In case you missed it, this essay (pdf here) was published on page 22 of the Chicago Tribune this past Sunday, December 19th. Here it is as I submitted it, almost precisely as it appeared. (If you're really bored, you can listen to me read it and extrapolate upon it at my youth group on Sunday). Merry Christmas, everyone!
Fake or real? That was the question. For the first 36 Christmases of my life, it certainly was not the question. The answer was simple. Real. We buy a real tree. I grew up with a real tree, like my parents before me. I come from a long line of Real Tree People. And I wouldn’t have even considered anything else. But this year was different. Over Thanksgiving, my sister had made the case for going fake, and I was starting to be swayed. “I just couldn’t do it anymore,” she told me. “It’s just too much work.” She, like me, has four kids, and Christmas is stressful enough without the added stress of having to think about finding the perfect tree, getting it home, attaching it to the tree stand, keeping it full of water, and waging the never ending and always losing battle against Christmas tree needles.
Needles are the glitter of the Christmas season. Glitter is the bane of my existence. It is Satan’s arts and crafts. You get the glitter out, and all of a sudden glitter is everywhere. And not just on surfaces, but somehow, you always end up with one on your cheek or your forehead. You try to vacuum it up, and it just stays there. You can almost hear it mocking the vacuum. “You suck,” it says. “But not hard enough.” It’s the same way with Christmas tree needles. They have this way of clinging to the carpet as though they’ve been bathed in super glue.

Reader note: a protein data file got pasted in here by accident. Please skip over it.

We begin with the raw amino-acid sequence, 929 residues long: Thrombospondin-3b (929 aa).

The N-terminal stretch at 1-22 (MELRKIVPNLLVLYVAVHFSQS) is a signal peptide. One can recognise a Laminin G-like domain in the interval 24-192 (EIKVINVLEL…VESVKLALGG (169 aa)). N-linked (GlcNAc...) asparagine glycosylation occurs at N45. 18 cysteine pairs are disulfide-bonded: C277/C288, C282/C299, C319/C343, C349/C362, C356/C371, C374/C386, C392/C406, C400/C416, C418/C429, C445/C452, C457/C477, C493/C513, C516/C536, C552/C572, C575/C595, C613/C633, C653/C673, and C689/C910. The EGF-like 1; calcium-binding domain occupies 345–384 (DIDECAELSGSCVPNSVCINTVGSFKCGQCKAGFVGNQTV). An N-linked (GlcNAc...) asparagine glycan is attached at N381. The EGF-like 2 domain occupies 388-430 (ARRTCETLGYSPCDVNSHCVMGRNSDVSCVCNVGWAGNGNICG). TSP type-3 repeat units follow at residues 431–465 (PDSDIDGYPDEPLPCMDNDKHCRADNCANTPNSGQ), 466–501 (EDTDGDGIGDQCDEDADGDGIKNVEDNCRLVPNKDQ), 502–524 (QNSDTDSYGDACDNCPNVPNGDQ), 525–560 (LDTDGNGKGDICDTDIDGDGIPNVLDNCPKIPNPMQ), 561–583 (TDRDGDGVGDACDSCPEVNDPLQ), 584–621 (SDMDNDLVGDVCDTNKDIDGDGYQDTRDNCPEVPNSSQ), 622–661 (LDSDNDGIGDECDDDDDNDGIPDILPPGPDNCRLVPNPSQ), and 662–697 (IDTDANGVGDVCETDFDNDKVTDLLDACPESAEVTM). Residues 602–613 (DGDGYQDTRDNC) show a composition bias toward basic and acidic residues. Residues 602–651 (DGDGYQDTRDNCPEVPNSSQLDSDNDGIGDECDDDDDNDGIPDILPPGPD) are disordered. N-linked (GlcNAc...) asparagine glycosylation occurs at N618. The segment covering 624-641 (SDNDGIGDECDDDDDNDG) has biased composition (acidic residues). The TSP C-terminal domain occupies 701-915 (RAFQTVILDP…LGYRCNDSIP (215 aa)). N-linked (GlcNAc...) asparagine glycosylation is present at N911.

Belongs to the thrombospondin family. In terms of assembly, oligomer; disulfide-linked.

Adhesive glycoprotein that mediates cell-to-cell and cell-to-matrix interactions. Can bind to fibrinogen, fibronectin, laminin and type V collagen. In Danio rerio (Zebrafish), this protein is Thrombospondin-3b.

Then you have the very real possibility of the tree’s falling over and destroying your ornaments and spilling water everywhere. To say nothing of the ever-present fire risk posed by putting live electrical wires on a piece of dying wood that is rapidly drying out, inside of your house. When you think about it, there really is no logical reason to keep buying a real tree.
We talked it over with our kids, ages six through twelve, and surprisingly, they were in agreement that we should go fake this year. Children can cling to tradition like 90 year old Baptists so I figured this was the right decision. It was the right decision, and yet…something inside of me was disquieted. It felt like I was betraying…something.
I know this sounds overdramatic, but I felt like a young couple who considers having kids, and then says: you know, we could get a baby. But they’re such a handful. And really expensive. And super messy. So let’s just get a mannequin baby. We can put the mannequin baby in the crib, and pretend to rock it to sleep, and even dress it up! It will be so nice. We’ll still have a baby, just not all the trouble! [Note: a friend sent me this really creepy article from 2008...and I thought I was just being silly].
I know it’s not really the same thing. But that’s how it felt. I just couldn’t do it. I couldn’t. Just like my sister, but in the other direction.
And the more I thought about it, I realized that there was actually something in this about the True Meaning of ChristmasTM. Isn’t that what Christians celebrate at Christmas? That God thought it was worth the mess, and visited the world, beginning as a baby born in a smelly feeding trough? In a small way, I felt some of that with my tree. Sure, it’s trouble and it’s a mess, but it’s worth it.
So I piled the kids in the van, and we drove down the street to where the locals set up their little tree stand, in the parking lot of the liquor store. Because nothing says Christmas like driving to Angelo’s Liquors and buying a Christmas tree.
When the liquor store guy cut the bottom of my tree, I grabbed the tree disc before he could throw it in his bucket. “Smell this,” I said to my daughter. “Smells like Christmas,” she said. Exactly.